When I stop and think about these reasons, I find I am more focused on moving the needle with MagicBrush-Photo and a few other projects I have in the hopper.
Now, back to coding 😉
Developers are told repeatedly to “ship code to real users” and get feedback. How does this translate into the customer experience and their update cycle?
What do you think?
I’ve decided recently to move away from packaging up point releases and instead ship more frequent updates via the Sparkle+ framework. This will allow me to keep my motivation and engagement up, but could impact the user who will see more frequent updates. Which is a better approach for customers? Post a comment or ping-back with your thoughts.
On a related note
I’m working on several new features in MagicBrush-Photo that will be developed incrementally over time. In parallel there are bug fixes and minor tweaks occurring within the code.
In a multi-developer group, a more rigorous release plan and management would be a given (I hope). But for a single developer, do I really want to spend time maintaining branched code (current and development) and merging things back together for a release?
I’ve decided to not keep code merged and instead created a framework for setting a flag within the preferences of the application to enable development/partially complete features. This way, I can send a stand-alone script to testers to turn-on features within the current release.
Hopefully, these two changes in my approach will help me drive some significant new features more quickly to the users of MagicBrush-Photo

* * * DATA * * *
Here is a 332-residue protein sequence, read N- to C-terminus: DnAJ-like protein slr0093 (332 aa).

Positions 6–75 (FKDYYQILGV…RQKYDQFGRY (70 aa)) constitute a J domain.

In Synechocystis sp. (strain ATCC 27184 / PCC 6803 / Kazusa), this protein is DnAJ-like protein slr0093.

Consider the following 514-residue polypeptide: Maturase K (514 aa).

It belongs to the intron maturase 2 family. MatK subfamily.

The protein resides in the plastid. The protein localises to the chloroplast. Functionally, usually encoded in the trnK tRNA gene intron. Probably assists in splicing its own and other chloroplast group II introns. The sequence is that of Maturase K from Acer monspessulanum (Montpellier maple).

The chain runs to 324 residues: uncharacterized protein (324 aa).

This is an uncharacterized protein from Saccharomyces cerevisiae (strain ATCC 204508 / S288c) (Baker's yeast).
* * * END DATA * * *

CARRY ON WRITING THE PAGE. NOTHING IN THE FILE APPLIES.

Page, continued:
I’ve been in a little rut lately, with insufficient time to make major changes to MagicBrush-Photo, though I believe that will change soon. At the moment, driving to and from my paying job is about the only time I seem to have to think about the programming. I’ve got a few new features to implement in MagicBrush-Photo, but I’ve also got a couple of simple project ideas I’m kicking around.Here for posterity (and any comments) they are:
- A better syncing tool to keep my iTunes libraries in synch across multiple machines and user accounts. On our home machine, my wife and son have their own iTunes accounts, we have a back-up of the library on another shared drive, and I use one (or two) laptops for most of my music purchasing. Keeping everything in synch is a pain. I’ve looked at various solutions from rsync to Unison to Slingshot, but not been really happy. What I’d like is:
- an easy method to identify differences between directories (music or otherwise)
- The ability to synch those two directories at a file level (I don’t need file diff capability)
- A clean UI for managing these tasks
- The ability to set up synch rules and run the process via script or timed event
I think I know how to do this, so I might just whip one out as a coding refresher and to get fully up to speed with Objective-C 2.0
- A tool to help create and maintain a SWOT analysis. This is definitely a niche need, but I think it could be pretty cool if done right. God knows I’d love to have such a tool in my daily job. My ideal solution would force the user to iterate over their Strengths, Weaknesses, Opportunities, and Threats to clarify their thinking as well as document the action plans that emerge from a true SWOT analysis. Think of it as GTD for business planning.